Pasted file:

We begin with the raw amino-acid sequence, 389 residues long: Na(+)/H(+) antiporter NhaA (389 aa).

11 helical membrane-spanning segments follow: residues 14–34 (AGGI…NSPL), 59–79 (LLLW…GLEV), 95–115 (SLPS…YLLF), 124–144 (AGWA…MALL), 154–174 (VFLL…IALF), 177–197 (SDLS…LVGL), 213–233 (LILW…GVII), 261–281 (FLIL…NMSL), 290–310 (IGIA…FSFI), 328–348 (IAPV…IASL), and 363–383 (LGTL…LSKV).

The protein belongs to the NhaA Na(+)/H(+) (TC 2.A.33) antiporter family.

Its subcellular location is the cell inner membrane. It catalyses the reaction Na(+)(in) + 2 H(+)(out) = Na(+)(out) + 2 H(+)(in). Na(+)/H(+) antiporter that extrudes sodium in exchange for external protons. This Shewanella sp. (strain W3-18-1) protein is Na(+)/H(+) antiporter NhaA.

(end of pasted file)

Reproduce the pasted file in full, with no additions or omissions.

We begin with the raw amino-acid sequence, 389 residues long: Na(+)/H(+) antiporter NhaA (389 aa).

11 helical membrane-spanning segments follow: residues 14–34 (AGGI…NSPL), 59–79 (LLLW…GLEV), 95–115 (SLPS…YLLF), 124–144 (AGWA…MALL), 154–174 (VFLL…IALF), 177–197 (SDLS…LVGL), 213–233 (LILW…GVII), 261–281 (FLIL…NMSL), 290–310 (IGIA…FSFI), 328–348 (IAPV…IASL), and 363–383 (LGTL…LSKV).

The protein belongs to the NhaA Na(+)/H(+) (TC 2.A.33) antiporter family.

Its subcellular location is the cell inner membrane. It catalyses the reaction Na(+)(in) + 2 H(+)(out) = Na(+)(out) + 2 H(+)(in). Na(+)/H(+) antiporter that extrudes sodium in exchange for external protons. This Shewanella sp. (strain W3-18-1) protein is Na(+)/H(+) antiporter NhaA.